This Beautiful and Terrible Thing

Father. Artist. Activist. Black Identity Extremist?

Project type: Nonfiction Feature
Project status: Production
Director/Producer: Robert T. Herrera
Producer: Aaron Bowden
Producer: Damon Davis
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After being arrested in an FBI sting and labeled a domestic terrorist amidst the Ferguson protests, a once-promising student, father, artist, and activist leader comes home to his life and family after 6 years of federal incarceration. With over a decade of intimate footage, this film bears witness as Olajuwon questions the tactics and label of “Black Identity Extremist” used to put him away and learns to reconcile his tumultuous past with his hopeful future.


In 2020, after 6 years of federal incarceration, the first man in America to be arrested and labeled by the FBI as a “Black Identity Extremist” is released from prison. Olajuwon, a prominent figure in the 2014 Ferguson protests that made Michael Brown a household name, saw his face splashed across media reports several months later claiming that an FBI undercover investigation had foiled a plot, masterminded by Olajuwon, to plant bombs, assassinate officials, and blow up the Saint Louis’s iconic Gateway Arch.

Left unsaid was the full story of how two Black Panthers became targets in a weeks-long FBI sting whose every element (including inert bombs) was meticulously arranged and largely funded by two confidential informants posing as protesters. Those close to Olajuwon maintain that their ordeal was a classic case of entrapment.

Many people knew a different Olajuwon – a handsome and magnetic young man with charm to spare. He displayed creative talents and the heart of a performer, both in music and independent film. He was politically engaged in defense of his community and his St. Louis city home but spoke with the language of peace, hope, and love. He raised a young family – a son and a biological daughter. And all through this period, from age 16 to the eve of his arrest and beyond, this Olajuwon was intimately documented on video.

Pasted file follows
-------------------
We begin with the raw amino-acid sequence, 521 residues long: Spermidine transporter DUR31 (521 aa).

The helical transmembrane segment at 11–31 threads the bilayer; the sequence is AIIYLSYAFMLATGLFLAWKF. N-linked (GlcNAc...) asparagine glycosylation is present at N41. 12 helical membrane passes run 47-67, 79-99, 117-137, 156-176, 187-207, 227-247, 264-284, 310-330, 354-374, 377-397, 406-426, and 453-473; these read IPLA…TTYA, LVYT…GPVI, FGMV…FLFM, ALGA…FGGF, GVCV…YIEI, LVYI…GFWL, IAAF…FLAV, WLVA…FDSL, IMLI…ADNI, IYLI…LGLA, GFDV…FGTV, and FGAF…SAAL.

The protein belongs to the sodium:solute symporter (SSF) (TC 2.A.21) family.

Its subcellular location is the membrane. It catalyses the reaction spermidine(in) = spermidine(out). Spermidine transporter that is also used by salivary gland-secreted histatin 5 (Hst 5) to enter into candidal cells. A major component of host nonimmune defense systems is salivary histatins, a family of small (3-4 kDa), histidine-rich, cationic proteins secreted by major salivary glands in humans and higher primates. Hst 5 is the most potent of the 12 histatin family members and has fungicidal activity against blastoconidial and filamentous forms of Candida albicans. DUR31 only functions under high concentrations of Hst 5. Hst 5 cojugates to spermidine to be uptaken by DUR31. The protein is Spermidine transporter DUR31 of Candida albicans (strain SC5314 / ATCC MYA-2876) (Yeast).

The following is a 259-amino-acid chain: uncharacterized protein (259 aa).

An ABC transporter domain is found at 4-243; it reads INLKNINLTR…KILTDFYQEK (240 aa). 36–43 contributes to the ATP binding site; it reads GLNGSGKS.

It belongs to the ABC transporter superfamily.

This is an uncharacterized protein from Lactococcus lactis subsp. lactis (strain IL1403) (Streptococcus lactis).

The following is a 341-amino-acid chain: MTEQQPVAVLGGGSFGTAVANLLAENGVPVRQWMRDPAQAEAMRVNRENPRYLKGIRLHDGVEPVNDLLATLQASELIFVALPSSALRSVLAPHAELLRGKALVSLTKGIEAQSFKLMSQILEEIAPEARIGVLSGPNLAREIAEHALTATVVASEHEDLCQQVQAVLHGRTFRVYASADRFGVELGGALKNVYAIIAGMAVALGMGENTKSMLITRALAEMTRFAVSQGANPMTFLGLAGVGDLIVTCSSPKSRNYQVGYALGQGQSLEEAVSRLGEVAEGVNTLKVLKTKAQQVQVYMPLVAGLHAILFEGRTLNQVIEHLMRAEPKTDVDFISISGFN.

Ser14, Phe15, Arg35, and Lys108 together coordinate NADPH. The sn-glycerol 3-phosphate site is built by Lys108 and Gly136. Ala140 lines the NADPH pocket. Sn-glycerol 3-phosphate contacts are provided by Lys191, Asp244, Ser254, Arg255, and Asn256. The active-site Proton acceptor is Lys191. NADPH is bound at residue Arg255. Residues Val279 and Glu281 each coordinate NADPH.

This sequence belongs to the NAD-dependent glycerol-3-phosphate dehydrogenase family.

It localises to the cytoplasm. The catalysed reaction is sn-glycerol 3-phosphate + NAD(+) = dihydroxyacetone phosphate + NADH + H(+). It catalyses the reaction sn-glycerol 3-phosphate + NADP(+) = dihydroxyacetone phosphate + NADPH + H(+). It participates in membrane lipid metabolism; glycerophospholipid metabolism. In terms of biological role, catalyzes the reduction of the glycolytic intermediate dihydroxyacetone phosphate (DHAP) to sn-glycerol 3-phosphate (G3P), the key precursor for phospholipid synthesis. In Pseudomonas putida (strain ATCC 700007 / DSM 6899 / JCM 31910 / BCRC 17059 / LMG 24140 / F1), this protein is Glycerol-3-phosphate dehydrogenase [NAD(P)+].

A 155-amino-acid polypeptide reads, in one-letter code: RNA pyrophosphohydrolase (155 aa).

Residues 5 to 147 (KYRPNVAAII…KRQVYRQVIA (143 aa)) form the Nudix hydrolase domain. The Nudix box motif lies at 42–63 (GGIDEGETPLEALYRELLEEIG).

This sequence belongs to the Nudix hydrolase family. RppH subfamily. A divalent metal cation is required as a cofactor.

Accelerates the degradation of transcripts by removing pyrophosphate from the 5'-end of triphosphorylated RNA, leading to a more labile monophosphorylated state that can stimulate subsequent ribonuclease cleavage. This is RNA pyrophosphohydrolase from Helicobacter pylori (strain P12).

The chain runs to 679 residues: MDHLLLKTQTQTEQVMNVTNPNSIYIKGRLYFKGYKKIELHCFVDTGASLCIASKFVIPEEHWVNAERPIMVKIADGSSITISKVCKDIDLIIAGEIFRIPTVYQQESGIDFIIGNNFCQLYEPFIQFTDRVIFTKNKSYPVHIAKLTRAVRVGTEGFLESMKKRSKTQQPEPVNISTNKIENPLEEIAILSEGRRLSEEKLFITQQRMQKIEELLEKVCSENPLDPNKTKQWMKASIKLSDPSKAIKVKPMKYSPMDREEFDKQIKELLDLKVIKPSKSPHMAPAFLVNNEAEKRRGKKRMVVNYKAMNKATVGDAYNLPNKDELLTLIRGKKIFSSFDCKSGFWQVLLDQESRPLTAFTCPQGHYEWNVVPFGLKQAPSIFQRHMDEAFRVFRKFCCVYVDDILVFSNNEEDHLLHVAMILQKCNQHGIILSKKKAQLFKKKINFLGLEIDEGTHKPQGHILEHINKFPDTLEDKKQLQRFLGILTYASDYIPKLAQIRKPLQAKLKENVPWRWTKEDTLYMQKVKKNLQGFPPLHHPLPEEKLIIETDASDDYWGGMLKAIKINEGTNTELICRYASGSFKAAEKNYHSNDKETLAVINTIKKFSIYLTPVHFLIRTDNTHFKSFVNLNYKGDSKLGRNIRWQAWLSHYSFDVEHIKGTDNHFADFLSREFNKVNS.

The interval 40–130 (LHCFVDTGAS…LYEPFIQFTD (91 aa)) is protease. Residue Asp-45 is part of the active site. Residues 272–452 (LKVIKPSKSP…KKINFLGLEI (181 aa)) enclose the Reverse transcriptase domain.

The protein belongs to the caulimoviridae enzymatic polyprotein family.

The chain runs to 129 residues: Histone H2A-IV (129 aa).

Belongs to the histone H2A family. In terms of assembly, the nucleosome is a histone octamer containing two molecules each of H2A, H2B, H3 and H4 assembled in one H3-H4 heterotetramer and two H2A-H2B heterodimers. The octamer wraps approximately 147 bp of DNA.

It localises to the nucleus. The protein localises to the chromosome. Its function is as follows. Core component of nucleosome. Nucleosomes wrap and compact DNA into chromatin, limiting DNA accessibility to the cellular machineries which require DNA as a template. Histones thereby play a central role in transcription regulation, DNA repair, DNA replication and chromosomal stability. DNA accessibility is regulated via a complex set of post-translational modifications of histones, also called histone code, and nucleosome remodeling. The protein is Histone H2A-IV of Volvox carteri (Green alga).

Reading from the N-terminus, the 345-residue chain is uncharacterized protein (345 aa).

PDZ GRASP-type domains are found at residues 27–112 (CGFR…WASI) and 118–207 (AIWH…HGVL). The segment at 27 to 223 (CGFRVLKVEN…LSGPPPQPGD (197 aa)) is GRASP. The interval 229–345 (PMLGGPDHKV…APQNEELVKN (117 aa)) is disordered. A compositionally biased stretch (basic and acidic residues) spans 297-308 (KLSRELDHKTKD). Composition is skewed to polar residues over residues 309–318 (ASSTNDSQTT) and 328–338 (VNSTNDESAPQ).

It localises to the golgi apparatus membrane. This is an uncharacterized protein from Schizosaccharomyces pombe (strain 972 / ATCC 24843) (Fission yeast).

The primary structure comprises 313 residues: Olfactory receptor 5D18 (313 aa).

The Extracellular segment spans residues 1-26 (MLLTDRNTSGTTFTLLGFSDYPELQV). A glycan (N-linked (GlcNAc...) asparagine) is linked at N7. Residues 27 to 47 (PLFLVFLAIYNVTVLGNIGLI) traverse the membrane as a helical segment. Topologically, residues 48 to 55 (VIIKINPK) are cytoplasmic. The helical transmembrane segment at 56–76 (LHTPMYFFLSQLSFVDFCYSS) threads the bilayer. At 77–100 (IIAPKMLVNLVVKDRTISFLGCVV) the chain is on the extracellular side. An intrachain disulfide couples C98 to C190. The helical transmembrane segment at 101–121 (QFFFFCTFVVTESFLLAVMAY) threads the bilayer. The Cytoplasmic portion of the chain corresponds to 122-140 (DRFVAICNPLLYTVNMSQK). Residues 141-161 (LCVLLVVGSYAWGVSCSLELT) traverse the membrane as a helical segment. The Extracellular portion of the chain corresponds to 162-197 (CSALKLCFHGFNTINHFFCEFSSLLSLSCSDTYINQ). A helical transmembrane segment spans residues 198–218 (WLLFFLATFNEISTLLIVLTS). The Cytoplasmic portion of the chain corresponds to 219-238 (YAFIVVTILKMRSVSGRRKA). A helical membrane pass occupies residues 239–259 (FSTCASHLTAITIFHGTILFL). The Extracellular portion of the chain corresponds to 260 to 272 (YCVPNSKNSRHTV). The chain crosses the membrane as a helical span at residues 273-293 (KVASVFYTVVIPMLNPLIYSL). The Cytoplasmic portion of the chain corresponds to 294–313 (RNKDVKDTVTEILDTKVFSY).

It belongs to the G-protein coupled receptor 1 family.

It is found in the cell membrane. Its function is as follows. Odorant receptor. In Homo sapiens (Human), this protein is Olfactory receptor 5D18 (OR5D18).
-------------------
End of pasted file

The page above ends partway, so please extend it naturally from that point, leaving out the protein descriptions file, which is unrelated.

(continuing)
Through a decade of documentary interviews and verité footage, archival video, narrative film and outtakes, vlogs, home video, and contemporary filming of his reintegrated life, This Beautiful and Terrible Thing will look to reconcile the two Olajuwon’s and rigorously investigate lingering questions surrounding his life, arrest, charges, trial, and hopeful future.

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Meet the Filmmakers

Robert T. Herrera — Director/Producer

Robert Herrera is a Mexican American filmmaker raised in Corpus Christi, Texas and currently based in St. Louis, Missouri. He shot, directed, and edited the 2011 feature length documentary, The Gray Seasons. He wrote and directed the 2017 no-budget feature narrative, Palacios, starring Olajuwon Davis and distributed by Freestyle Digital Media. He also produced and directed the reality show, Hangin’ With Los Henrys, which garnered over 35 million views on YouTube. Herrera is a 2020 Sundance Feature Film Fellow, grant recipient from the Will and Jada Smith Family Foundation, and SFFILM Westridge Grant winner with his latest screenplay, Pink Casa. He attended Baylor University and Washington University in St. Louis where he studied architecture, art, and literature. Herrera runs the video company, Gray Picture, where he creates a wide range of video content for commercial, entertainment, and fine art use.

Aaron Bowden — Producer

Aaron Bowden is an award-winning documentary filmmaker raised in Philadelphia, based for nearly 10 years in Los Angeles and now residing in St. Louis, Missouri. Aaron has more than 20 years of experience as a nonfiction storyteller, starting as a journalist for The Concord Monitor and continuing through writing/producing/directing documentary features and series about hard-hitting subjects like the Iran Hostage Crisis, The Vietnam War, Al Qaeda, The Taliban and the hunt for Osama Bin Laden. Recently Aaron directed, wrote and shared executive producing credit with Dwayne “The Rock” Johnson and Dream Hampton on Finding Justice, which won a Gold Telly Award and was nominated for an International Documentary Association award for its depiction of activists working to combat social injustice.

Damon Davis — Producer

Damon Davis is a post-disciplinary artist who resides in St. Louis, Missouri. Davis graduated from Saint Louis University in Communication Technology. Davis co-directed the acclaimed documentary, Whose Streets?, which premiered at the 2017 Sundance Film Festival. He also is a founder of the music and art imprint, Far Fetched. After events in Ferguson, Davis created his most identifiable work, All Hands on Deck, recently inducted into the Smithsonian African American History Museum. He helped found The Artists As Tutors program in 2014 and was named as one of The New Faces of Social Justice by Revolt Magazine. Davis is a recipient of an Emmy Award Mid America for Best Short Form Program with A Story To Tell. Filmmaker Magazine selected him for “25 New Faces of Independent Film 2016.” Davis is a Firelight Media Fellow, 2016 Sundance Music and Sound Design Lab Fellow, Root100 Honoree, and The Kennedy Center.


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